In June 2015, the Supreme Court ruled, in a 5–4 split decision, that facially neutral state policies and practices that unintentionally segregated minorities could violate the Fair Housing Act. This article draws on the Texas fair housing litigation to engage broader debates on fair housing as a legal framework, and its potential for disrupting or transforming patterns of structural inequality. Specifically, it examines how shifts in the ways that society designs and implements housing policies may encourage courts, advocates, and legal actors to think about fair housing issues in new ways. Moving beyond the emphasis on disparate impact, my findings elaborate on two mostly overlooked ways that LIHTC reshapes the legal battleground in the fight for fair housing, by opening contentious debate on (a) the state level of government, and (b) passive government administration of policies. I interpret these effects as unintended consequences of the gradual shift toward market-driven policies that allow officials to govern at a distance.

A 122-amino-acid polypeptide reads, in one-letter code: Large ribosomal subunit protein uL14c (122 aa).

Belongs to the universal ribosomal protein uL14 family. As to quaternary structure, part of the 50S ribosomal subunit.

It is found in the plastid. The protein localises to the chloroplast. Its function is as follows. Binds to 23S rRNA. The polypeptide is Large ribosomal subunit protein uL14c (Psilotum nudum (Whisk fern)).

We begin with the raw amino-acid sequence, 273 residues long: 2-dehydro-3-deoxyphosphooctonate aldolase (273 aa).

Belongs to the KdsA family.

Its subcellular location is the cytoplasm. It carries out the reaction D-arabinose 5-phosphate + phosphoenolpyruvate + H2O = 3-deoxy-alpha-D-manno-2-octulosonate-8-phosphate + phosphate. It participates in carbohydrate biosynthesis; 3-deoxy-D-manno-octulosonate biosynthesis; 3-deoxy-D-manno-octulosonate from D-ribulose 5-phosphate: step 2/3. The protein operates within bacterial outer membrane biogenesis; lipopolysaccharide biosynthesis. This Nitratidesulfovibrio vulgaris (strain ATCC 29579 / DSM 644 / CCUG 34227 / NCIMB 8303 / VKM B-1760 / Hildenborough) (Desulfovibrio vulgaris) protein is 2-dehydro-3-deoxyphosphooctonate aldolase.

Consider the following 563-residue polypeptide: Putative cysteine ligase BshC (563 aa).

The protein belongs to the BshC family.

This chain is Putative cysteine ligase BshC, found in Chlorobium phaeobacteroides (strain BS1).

All Science Journal Classification (ASJC) codes
- Urban Studies
- Management, Monitoring, Policy and Law
- Low-income housing
- tax policy